Story From the Field: Unpacking The Challenges of Seafood Certification in Bitung and Buru Island, Maluku, Indonesia

Story From the Field: Unpacking The Challenges of Seafood Certification in Bitung and Buru Island, Maluku, Indonesia

Sustainable fishing practices are a growing global concern, the impacts of which affect all marine life across the globe and fishing industries. As an archipelago, Indonesia has an incredible potential to be a leader in sustainable fishing practices, with enough marine life to provide the country with an abundance of seafood, however, though blessed with the coral triangle and its marine biodiversity, Indonesia fishery practices are still far from sustainable. 

One way to manage fishery sustainability practices is through a seafood certification program. Programs are being put in place across Indonesia, but how effective are they in managing fishing practices?

One of our Marine Fellowship Program (MFP) fellows, Cindy Silvia Hadi, a fishery and aquaculture auditor at the Control Union Indonesia is conducting research on the impact analysis of seafood certification in Bitung, North Sulawesi, and Buru Island, Maluku. Her research aims to catalog and assess whether the seafood certification program has resulted in positive outcomes for both the fishermen's society and the local economy. This research will help to build a strategic framework for future analyses of the social and economic impact of seafood certification on fishermen’s society.

Since June 2021, throughout the Covid-19 pandemic, Cindy and her team conducted random data sampling based on certification status and the size of the vessels. In total, there are a total of 80 samples vessels in her research. Cindy collaborated with the Indonesian Pole & Line and Handline Fisheries Association (AP2HI) as well as with the Masyarakat dan Perikanan Indonesia (MDPI).


Coordinated meeting with AP2HI. Photo by Cindy Silvia Hadi
Coordinated meeting with AP2HI. Photo by: Cindy Silvia Hadi


In her research, Cindy finds that there is limited use of seafood certification in Indonesia, unlike other developed countries that have widely adopted this certification such as the United States and the European Union. Certification product provides opportunities for fishermen to have added value compared to non-certified products. Certified Fishermen get awareness training and assistance to implement sustainable fisheries as an indirect benefit and behavior change from MDPI and AP2HI. Nevertheless, our field observation suggests it may not greatly increase the direct income of fishermen due to a relatively long supply chain of tuna products. In addition, many fishermen also face difficulty accessing a productive loan from the banks due to their limited Financial Literacy. Hence, in several cases, they will rely on middlemen who act as loan sharks. A comprehensive policy is needed to increase the overall welfare of fishermen who participate in the certification scheme.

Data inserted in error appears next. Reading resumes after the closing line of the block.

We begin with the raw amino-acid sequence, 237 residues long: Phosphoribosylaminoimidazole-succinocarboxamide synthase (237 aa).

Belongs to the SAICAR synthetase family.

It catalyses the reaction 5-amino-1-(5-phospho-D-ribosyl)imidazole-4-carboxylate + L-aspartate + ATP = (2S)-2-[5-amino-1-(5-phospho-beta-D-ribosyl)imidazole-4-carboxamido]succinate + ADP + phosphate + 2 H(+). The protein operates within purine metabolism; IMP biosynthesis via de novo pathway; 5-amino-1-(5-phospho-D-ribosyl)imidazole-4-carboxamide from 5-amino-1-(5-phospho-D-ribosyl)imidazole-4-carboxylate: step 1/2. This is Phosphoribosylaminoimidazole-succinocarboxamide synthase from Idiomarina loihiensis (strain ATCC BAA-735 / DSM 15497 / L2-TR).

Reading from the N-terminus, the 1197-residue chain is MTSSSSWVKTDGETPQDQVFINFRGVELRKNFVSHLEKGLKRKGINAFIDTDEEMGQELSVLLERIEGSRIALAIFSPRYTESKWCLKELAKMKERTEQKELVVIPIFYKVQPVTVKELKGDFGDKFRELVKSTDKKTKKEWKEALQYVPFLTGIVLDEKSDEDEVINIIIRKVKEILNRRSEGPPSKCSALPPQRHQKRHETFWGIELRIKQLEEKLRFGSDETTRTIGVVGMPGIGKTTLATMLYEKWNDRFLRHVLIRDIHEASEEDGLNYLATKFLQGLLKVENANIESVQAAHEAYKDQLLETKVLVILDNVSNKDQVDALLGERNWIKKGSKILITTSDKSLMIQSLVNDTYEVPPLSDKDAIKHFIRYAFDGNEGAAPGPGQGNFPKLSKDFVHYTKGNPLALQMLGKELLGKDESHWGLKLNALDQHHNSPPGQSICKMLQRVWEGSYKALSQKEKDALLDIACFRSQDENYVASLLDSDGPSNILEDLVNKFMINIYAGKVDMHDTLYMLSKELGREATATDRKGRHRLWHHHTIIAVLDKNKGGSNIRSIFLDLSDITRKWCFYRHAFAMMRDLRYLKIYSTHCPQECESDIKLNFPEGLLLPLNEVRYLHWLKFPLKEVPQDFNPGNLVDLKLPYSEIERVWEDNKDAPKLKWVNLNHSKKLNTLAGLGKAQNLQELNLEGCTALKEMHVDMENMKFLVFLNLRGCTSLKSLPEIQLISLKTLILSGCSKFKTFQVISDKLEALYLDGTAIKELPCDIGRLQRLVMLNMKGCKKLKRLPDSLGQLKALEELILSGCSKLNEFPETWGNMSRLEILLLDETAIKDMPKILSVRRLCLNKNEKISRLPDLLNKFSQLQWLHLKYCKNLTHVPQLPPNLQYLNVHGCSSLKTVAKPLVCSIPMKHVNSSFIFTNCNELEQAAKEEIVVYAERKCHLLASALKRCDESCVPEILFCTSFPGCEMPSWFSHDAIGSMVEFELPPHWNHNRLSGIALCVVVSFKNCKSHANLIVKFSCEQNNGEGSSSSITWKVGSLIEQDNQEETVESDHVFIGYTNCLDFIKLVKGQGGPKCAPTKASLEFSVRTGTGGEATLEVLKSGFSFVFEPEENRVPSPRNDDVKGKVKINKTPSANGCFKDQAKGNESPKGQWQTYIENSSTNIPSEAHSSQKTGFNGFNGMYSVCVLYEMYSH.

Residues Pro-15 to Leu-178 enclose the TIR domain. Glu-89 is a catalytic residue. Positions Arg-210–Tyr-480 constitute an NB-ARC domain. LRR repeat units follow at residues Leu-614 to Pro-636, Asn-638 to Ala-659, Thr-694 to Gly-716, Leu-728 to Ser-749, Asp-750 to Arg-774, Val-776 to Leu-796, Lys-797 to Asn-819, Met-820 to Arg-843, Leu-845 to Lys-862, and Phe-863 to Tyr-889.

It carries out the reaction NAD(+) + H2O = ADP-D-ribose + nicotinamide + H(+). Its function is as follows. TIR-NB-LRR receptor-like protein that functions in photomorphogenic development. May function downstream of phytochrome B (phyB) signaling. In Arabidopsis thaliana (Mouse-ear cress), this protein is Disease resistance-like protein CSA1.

Additionally, there is still a lack of support from the local government in terms of seafood certification, as Cindy’s team found in Bitung and Pulau Buru. This certification is being initiated by NGOs and associations. The local government is involved in fish monitoring based on the fish catch in Bitung. The impact of seafood certification is mostly on the environment particularly to address overfishing. And so a question still remains as to whether the certification will have an impact on consumer demand.


Unloading Tuna at Bitung Fishing Dock. Photo by Cindy Silvia Hadi
Unloading Tuna at Bitung Fishing Dock. Photo by: Cindy Silvia Hadi


The greatest challenge to her research is the time it takes to coordinate with the many stakeholders involved in this industry. As she is working with fishermen, private companies, middlemen, as well as the government, it takes longer to manage the bureaucracy. Furthermore, there is also a concern from some parties about the results of this research that may threaten the exposure of their confidential data. Nevertheless, negotiation has been made between Cindy’s team of researchers and the many stakeholders to ensure that no disruption may affect the process of certification.  

Another challenge is that the questionnaire survey was delayed due to the pandemic which had an impact on the fishermen’s income. Besides, the questionnaire needs to be fixed by the agreement of both AP2HI and MDPI. However, this questionnaire survey will continue to be conducted this year assuming that the pandemic is over so that conclusions can be drawn based on the normal situation.

In 2022, Cindy will disseminate her research to the local fishermen, private companies,  stakeholders, local governments, and universities of the Bitung and Buru Islands of Maluku. Through her research, Cindy believes that Bitung and Buru Islands fisheries could be managed sustainably with the collaboration and commitment of every stakeholder. As seafood certification is one of the solutions towards sustainable fisheries, these improvements could have a serious impact on the preservation of marine life across the country, however, it can not be implemented easily without cooperation between stakeholders.


Bitung Fishing Dock. Photo by Cindy Silvia Hadi
Bitung Fishing Dock. Photo by: Cindy Silvia Hadi